Libraries struggle to remain relevant in a digital world

by Laura Edghill
Posted 4/12/16, 01:30 pm

Local libraries offer more than ever before, expanding far beyond books to provide community resources often available in few other places. But according to a new survey, efforts to broaden library appeal are falling short.

According to a recently released Pew Research Center report, 90 percent of libraries offer digital books, 62 percent offer online job and career-related resources, and 35 percent offer GED or high school equivalency certifications. But when asked about these services, the 2,700 adults surveyed consistently estimated lower instances of availability in every category. While 90 percent of libraries offer digital books, for instance, only 62 percent of the respondents thought they could check out e-books from their local branch. 

“It’s been a perpetual challenge,” said suburban Detroit library director Larry Neal. “I think it’s one of the largest challenges libraries have—that perception of ‘what does the library have to offer?’”

Those offerings are extensive and innovative, Neal said. They incorporate traditional services, such as large print and audio resources, but also now frequently include tutoring, integrated support and borrowing networks with local schools, free streaming and downloadable music and video content, 3-D printing services, as well as an ever-expanding catalog of digital books and magazines.

Like many other publicly funded institutions, a combination of declining revenue streams and swelling demand for a more diverse array of resources has forced libraries to prove their relevance. 

Many public libraries have launched into the modern era, staking claim to the expanding array of digital resources and other tools for lifelong learners. But real books remain on the shelves, and librarians are still on hand to guide patrons through the Dewey decimal system. And while the Pew report provides some insightful data, it doesn’t quantify more intangible values, such as a library’s role as a community gathering place and the scope and influence of the physical space itself.

For example, the New York City Public Library just finished a complete reconstruction of one of the vast historic ceiling murals original to the building in 1911. The original painting was the work of renowned American muralist and Tiffany Studios designer James Wall Finn and features a serene blue sky with a dynamic array of clouds.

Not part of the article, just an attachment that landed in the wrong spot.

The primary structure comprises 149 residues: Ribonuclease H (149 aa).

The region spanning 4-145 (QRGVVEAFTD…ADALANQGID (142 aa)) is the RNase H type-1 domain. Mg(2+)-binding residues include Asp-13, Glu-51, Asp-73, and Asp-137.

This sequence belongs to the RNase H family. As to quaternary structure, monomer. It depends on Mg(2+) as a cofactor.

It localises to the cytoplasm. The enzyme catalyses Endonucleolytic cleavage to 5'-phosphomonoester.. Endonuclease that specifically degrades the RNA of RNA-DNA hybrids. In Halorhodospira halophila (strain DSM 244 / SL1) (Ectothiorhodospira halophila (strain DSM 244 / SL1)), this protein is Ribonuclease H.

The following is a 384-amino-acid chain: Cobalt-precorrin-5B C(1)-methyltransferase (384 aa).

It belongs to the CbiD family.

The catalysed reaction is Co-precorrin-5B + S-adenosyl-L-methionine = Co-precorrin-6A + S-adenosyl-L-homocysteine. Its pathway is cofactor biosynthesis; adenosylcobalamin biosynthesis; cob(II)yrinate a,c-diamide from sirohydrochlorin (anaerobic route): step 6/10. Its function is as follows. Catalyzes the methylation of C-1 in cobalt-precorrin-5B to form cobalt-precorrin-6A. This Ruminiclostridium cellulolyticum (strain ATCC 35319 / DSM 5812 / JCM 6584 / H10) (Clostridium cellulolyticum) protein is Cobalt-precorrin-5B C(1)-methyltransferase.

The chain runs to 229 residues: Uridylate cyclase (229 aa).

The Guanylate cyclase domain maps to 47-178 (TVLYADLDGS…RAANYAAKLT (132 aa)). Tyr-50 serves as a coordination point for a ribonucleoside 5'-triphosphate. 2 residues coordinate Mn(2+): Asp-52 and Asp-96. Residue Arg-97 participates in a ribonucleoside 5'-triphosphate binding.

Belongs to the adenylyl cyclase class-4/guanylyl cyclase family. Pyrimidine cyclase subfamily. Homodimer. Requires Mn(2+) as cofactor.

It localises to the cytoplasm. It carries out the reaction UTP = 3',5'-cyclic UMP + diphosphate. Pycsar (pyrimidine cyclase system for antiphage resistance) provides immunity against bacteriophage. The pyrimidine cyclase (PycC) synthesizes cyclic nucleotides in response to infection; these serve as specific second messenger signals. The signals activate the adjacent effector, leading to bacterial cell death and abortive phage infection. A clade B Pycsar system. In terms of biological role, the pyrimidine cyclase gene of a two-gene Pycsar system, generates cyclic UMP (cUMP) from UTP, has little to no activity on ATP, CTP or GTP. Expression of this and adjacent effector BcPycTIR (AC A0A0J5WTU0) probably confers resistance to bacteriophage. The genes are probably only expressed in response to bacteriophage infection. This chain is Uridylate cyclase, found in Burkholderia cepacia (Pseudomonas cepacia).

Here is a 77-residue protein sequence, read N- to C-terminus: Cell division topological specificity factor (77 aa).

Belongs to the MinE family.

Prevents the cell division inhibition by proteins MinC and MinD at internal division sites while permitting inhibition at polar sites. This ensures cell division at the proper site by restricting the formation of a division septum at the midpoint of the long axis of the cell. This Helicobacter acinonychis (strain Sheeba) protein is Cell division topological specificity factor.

“What we tried to do is create this timeless sky ... to get lost in and to contemplate under,” said mural director Bill Mensching.

And what about a library’s role as a community gathering space? In an increasingly technologically rich but physically disconnected world, libraries offer an important place for people to connect. Through preschool story times, musical concerts, book clubs, movie nights, and guest speakers, libraries offer a myriad of programs designed to bring diverse community members together for shared experiences.

“I think there is a clamoring in the community for a place for people to come together,” said Denver City, Colo., librarian Michelle Jeske. While digital resources are key to serving the demands of a modern community, she said, the niche for institutions like hers may be in providing an old-fashioned kind of connectivity: “Libraries actually ask people to loiter.”

The Associated Press contributed to this report.

Laura Edghill

Laura is a freelance writer, church communications director, and public school board member living in Clinton Township, Mich., with her engineer husband and three sons. She is a graduate of the WORLD Journalism Institute's mid-career course. Follow Laura on Twitter @LTEdghill.

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